The Mechanics of a 3-Way Steam Solenoid Valve

Update:12 Nov 2021

Unlike a simple passive Group Valve, the Three-Way Steam Solenoid Valve is electrically actuated, typically by way of an electromagnet pulling or pushing a metal piston up or down a tube. This allows the valve to selectively allow water to pass between two of its three connections, blocking flow in and out of the third. Most commonly, this produces the following conditions:

Allow water to flow between The Brew Head and the Drain Port, blocking off the Boiler outlet.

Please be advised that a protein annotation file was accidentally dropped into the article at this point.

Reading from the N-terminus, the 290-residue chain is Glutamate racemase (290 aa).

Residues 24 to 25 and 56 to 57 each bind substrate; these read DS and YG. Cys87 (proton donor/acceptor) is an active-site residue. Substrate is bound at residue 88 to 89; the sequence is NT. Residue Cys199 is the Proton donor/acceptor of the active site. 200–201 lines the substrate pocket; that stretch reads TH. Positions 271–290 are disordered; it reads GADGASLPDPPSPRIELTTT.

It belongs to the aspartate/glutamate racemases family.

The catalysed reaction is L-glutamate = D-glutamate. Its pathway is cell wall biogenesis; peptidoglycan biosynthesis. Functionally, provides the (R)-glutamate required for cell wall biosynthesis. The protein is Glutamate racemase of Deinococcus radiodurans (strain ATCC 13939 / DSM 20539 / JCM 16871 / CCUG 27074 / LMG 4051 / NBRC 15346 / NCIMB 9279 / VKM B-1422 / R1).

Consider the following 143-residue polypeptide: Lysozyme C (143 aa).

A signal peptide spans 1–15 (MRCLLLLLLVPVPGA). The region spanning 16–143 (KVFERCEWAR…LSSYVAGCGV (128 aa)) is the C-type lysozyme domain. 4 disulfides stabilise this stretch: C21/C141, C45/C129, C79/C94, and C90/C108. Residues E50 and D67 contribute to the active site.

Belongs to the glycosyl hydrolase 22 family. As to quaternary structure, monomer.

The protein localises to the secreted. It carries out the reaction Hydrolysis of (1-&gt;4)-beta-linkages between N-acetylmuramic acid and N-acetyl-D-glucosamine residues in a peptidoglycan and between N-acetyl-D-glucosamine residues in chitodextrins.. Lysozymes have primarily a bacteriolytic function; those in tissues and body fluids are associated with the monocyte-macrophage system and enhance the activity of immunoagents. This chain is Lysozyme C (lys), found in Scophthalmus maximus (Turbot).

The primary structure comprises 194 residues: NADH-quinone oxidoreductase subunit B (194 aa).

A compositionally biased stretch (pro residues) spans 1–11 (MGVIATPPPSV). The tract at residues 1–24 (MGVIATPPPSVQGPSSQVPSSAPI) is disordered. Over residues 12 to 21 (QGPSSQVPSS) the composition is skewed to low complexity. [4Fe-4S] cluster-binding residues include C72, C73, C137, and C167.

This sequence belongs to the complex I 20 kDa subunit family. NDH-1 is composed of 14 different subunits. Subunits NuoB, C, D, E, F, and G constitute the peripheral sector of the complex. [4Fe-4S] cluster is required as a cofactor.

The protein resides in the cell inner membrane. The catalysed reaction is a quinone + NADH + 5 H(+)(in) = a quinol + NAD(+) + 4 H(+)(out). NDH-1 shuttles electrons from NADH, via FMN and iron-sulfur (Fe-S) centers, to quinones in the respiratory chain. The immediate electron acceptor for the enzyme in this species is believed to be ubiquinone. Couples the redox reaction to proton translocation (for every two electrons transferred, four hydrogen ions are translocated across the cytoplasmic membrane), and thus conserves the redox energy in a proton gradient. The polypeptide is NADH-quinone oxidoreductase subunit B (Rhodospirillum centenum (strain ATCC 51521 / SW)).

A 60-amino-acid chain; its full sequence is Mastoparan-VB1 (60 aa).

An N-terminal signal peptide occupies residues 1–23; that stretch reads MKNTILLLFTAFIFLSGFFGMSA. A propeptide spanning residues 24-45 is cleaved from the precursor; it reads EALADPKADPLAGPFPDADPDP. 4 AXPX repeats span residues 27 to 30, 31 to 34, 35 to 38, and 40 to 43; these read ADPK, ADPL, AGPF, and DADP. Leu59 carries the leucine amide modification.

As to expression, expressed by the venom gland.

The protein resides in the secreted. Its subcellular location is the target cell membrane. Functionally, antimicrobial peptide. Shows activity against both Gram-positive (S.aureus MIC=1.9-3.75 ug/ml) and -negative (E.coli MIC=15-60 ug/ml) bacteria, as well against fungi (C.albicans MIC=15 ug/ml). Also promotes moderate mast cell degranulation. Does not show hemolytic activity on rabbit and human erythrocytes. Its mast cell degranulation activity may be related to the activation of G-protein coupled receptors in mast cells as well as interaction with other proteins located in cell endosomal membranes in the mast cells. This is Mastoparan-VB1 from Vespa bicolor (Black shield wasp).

Allow water to flow between the Boiler to the Brew Head, closing off the Drain Port

When espresso machines equipped with a Three-Way Valve are sitting idle or unpowered, this valve sits in the first state; this allows water and air and water to flow freely between the brew head and the drip tray while keeping water neatly contained in the boiler. This keeps the brew head dry.

Toggling the brew button feeds power through the valve's electromagnet, switching it into its operational state; The drain port is sealed shut by the valve's piston. Generally speaking, the pump is powered on as well to force water into the boiler although some manufacturers have added a delay circuit to this process to allow for pre-infusion to occur.